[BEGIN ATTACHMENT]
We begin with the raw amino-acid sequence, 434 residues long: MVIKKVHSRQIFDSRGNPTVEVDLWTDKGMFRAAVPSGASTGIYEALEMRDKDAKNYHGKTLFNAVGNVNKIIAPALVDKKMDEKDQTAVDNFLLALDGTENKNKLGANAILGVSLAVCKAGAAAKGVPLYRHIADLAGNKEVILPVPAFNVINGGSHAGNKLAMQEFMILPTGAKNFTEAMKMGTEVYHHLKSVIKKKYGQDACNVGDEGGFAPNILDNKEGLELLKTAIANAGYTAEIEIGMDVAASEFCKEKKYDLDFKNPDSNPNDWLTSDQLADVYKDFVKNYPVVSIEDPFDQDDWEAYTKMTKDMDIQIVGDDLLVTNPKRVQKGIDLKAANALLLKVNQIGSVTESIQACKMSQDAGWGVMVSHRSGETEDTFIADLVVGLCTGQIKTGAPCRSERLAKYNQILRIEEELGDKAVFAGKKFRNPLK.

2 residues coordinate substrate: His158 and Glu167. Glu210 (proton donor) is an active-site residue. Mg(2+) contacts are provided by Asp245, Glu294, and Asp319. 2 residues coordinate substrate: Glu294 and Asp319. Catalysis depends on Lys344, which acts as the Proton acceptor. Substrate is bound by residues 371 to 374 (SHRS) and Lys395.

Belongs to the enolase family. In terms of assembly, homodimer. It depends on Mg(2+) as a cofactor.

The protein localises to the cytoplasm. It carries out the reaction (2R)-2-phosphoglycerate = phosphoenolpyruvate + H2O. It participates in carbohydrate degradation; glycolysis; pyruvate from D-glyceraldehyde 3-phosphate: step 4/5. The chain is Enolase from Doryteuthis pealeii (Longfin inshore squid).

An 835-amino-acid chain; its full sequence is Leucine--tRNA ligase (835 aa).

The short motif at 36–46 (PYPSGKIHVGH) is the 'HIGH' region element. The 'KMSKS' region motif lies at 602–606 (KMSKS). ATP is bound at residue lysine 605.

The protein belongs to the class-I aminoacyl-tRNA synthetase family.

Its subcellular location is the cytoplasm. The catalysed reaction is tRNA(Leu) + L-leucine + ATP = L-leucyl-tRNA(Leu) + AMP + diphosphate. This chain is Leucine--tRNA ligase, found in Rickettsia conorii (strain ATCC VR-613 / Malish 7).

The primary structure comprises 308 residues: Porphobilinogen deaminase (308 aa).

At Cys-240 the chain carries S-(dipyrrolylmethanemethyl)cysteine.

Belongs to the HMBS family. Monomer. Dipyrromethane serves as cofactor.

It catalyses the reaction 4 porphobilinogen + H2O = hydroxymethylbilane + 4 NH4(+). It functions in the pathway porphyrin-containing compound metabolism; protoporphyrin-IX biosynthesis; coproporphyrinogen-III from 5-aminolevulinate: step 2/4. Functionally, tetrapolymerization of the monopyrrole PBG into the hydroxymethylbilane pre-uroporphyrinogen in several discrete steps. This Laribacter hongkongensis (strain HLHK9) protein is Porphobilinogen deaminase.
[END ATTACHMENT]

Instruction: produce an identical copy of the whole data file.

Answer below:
We begin with the raw amino-acid sequence, 434 residues long: MVIKKVHSRQIFDSRGNPTVEVDLWTDKGMFRAAVPSGASTGIYEALEMRDKDAKNYHGKTLFNAVGNVNKIIAPALVDKKMDEKDQTAVDNFLLALDGTENKNKLGANAILGVSLAVCKAGAAAKGVPLYRHIADLAGNKEVILPVPAFNVINGGSHAGNKLAMQEFMILPTGAKNFTEAMKMGTEVYHHLKSVIKKKYGQDACNVGDEGGFAPNILDNKEGLELLKTAIANAGYTAEIEIGMDVAASEFCKEKKYDLDFKNPDSNPNDWLTSDQLADVYKDFVKNYPVVSIEDPFDQDDWEAYTKMTKDMDIQIVGDDLLVTNPKRVQKGIDLKAANALLLKVNQIGSVTESIQACKMSQDAGWGVMVSHRSGETEDTFIADLVVGLCTGQIKTGAPCRSERLAKYNQILRIEEELGDKAVFAGKKFRNPLK.

2 residues coordinate substrate: His158 and Glu167. Glu210 (proton donor) is an active-site residue. Mg(2+) contacts are provided by Asp245, Glu294, and Asp319. 2 residues coordinate substrate: Glu294 and Asp319. Catalysis depends on Lys344, which acts as the Proton acceptor. Substrate is bound by residues 371 to 374 (SHRS) and Lys395.

Belongs to the enolase family. In terms of assembly, homodimer. It depends on Mg(2+) as a cofactor.

The protein localises to the cytoplasm. It carries out the reaction (2R)-2-phosphoglycerate = phosphoenolpyruvate + H2O. It participates in carbohydrate degradation; glycolysis; pyruvate from D-glyceraldehyde 3-phosphate: step 4/5. The chain is Enolase from Doryteuthis pealeii (Longfin inshore squid).

An 835-amino-acid chain; its full sequence is Leucine--tRNA ligase (835 aa).

The short motif at 36–46 (PYPSGKIHVGH) is the 'HIGH' region element. The 'KMSKS' region motif lies at 602–606 (KMSKS). ATP is bound at residue lysine 605.

The protein belongs to the class-I aminoacyl-tRNA synthetase family.

Its subcellular location is the cytoplasm. The catalysed reaction is tRNA(Leu) + L-leucine + ATP = L-leucyl-tRNA(Leu) + AMP + diphosphate. This chain is Leucine--tRNA ligase, found in Rickettsia conorii (strain ATCC VR-613 / Malish 7).

The primary structure comprises 308 residues: Porphobilinogen deaminase (308 aa).

At Cys-240 the chain carries S-(dipyrrolylmethanemethyl)cysteine.

Belongs to the HMBS family. Monomer. Dipyrromethane serves as cofactor.

It catalyses the reaction 4 porphobilinogen + H2O = hydroxymethylbilane + 4 NH4(+). It functions in the pathway porphyrin-containing compound metabolism; protoporphyrin-IX biosynthesis; coproporphyrinogen-III from 5-aminolevulinate: step 2/4. Functionally, tetrapolymerization of the monopyrrole PBG into the hydroxymethylbilane pre-uroporphyrinogen in several discrete steps. This Laribacter hongkongensis (strain HLHK9) protein is Porphobilinogen deaminase.